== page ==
Hate crimes are criminal acts or attempted criminal acts against an individual, a group of individuals, or society as a whole. Because of their actual or perceived race, color, religion, ancestry, national origin, sexual orientation, gender, or disability. The victim of a hate crime can also be a business or institution.
Some hate crimes include but are not limited to:
- Using force or threatening to use force to injure, intimidate, or interfere with another person who is exercising his or her constitutional rights
- Defacing or damaging another person’s property to intimidate or interfere with that person’s free exercise of his or her constitutional rights
- Desecrating a religious symbol or displaying a swastika on another person’s property with the intent to terrorize another person
- Vandalizing, burning, or bombing a church, synagogue, mosque, or other house of worship to terrorize other persons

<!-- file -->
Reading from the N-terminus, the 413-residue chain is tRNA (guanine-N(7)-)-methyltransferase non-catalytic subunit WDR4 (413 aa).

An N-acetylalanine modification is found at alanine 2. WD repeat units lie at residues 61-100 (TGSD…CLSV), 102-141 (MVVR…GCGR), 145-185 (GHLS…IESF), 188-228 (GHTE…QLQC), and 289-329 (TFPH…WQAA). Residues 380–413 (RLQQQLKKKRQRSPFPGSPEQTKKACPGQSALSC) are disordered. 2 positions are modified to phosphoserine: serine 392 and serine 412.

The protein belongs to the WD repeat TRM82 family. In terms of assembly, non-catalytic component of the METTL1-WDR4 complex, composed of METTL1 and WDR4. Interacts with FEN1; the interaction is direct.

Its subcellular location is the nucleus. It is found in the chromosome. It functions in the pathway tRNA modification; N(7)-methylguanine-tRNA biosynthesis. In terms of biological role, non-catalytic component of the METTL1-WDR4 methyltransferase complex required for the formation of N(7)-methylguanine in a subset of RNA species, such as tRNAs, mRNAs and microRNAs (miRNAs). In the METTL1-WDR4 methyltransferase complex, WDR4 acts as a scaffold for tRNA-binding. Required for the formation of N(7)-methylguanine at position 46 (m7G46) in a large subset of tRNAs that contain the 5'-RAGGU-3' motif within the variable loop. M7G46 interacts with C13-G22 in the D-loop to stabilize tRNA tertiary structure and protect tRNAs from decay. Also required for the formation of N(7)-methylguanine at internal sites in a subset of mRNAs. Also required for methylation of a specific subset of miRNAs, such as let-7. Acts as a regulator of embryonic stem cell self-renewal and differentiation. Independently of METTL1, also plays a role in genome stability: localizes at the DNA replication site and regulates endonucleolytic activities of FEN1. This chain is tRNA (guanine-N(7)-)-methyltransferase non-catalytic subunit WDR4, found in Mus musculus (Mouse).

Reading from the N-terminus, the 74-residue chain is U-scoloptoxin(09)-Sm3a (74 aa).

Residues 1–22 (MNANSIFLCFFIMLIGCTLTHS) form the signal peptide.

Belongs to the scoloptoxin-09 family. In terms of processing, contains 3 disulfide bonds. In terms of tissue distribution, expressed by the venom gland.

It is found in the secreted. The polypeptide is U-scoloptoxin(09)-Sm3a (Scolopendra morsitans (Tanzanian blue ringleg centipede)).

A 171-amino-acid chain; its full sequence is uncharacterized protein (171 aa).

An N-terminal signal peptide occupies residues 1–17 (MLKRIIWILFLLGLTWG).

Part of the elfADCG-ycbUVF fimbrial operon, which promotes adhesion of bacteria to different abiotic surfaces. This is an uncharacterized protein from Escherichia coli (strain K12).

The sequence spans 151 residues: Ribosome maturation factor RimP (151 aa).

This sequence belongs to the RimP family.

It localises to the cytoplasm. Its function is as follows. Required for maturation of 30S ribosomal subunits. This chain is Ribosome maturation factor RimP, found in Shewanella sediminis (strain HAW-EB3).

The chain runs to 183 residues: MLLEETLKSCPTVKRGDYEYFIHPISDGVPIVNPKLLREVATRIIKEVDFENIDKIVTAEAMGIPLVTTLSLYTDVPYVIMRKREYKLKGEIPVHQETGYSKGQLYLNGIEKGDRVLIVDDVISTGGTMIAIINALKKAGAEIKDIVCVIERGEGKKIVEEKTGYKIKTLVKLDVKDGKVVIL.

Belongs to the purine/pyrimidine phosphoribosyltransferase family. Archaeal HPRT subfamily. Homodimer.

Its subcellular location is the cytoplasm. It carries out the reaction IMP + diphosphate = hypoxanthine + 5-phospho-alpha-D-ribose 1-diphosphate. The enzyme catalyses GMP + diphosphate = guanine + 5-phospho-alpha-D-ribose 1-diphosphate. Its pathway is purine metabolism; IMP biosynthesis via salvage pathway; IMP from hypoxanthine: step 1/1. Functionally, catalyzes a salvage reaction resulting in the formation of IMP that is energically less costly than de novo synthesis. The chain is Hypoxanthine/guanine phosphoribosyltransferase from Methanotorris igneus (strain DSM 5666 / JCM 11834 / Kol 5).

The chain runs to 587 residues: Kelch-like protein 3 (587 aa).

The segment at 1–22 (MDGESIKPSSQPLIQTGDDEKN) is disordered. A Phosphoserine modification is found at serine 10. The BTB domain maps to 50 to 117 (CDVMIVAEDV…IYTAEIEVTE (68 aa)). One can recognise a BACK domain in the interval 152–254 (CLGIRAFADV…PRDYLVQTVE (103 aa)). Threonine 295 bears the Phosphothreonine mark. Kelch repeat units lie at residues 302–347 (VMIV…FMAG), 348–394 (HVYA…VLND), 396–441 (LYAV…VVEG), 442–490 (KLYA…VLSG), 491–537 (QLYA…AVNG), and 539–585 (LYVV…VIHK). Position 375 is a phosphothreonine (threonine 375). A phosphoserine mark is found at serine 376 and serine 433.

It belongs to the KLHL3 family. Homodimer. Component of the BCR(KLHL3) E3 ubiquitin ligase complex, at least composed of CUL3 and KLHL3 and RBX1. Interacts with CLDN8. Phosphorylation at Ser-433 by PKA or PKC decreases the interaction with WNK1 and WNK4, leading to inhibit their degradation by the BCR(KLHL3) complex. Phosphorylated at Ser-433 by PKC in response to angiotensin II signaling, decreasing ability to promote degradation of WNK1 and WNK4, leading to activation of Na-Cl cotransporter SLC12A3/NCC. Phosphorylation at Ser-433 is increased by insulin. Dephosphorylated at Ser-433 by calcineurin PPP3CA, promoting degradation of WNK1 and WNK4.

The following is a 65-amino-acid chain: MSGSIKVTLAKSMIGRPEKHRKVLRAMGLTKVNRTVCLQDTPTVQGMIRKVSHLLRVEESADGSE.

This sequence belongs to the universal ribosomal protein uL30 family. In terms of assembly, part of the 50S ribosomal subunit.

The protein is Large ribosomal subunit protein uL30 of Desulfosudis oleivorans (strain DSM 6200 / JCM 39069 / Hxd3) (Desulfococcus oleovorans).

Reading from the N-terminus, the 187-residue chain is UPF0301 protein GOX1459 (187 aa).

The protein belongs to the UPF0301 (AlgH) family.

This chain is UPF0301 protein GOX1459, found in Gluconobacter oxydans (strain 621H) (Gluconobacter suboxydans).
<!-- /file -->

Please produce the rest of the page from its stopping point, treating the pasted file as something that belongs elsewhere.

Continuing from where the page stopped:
- “The Ralph Act,” Civil Code sections 51.7 and 52 protects individuals from hate crimes. It provides that it is a civil right for a person to be free of violence or its threat against the person or his or her property, because of a person’s race, color, religion, ancestry, national origin, political affiliation, sex, sexual orientation, age or disability or position in a labor dispute, or because a person is perceived to have one or more of these characteristics.
Violating the right granted by The Ralph Act may result in jail time and being charged with a misdemeanor or a felony or both. The penalties and the severity of penalties are determined case by case because the facts and circumstances of each case are different.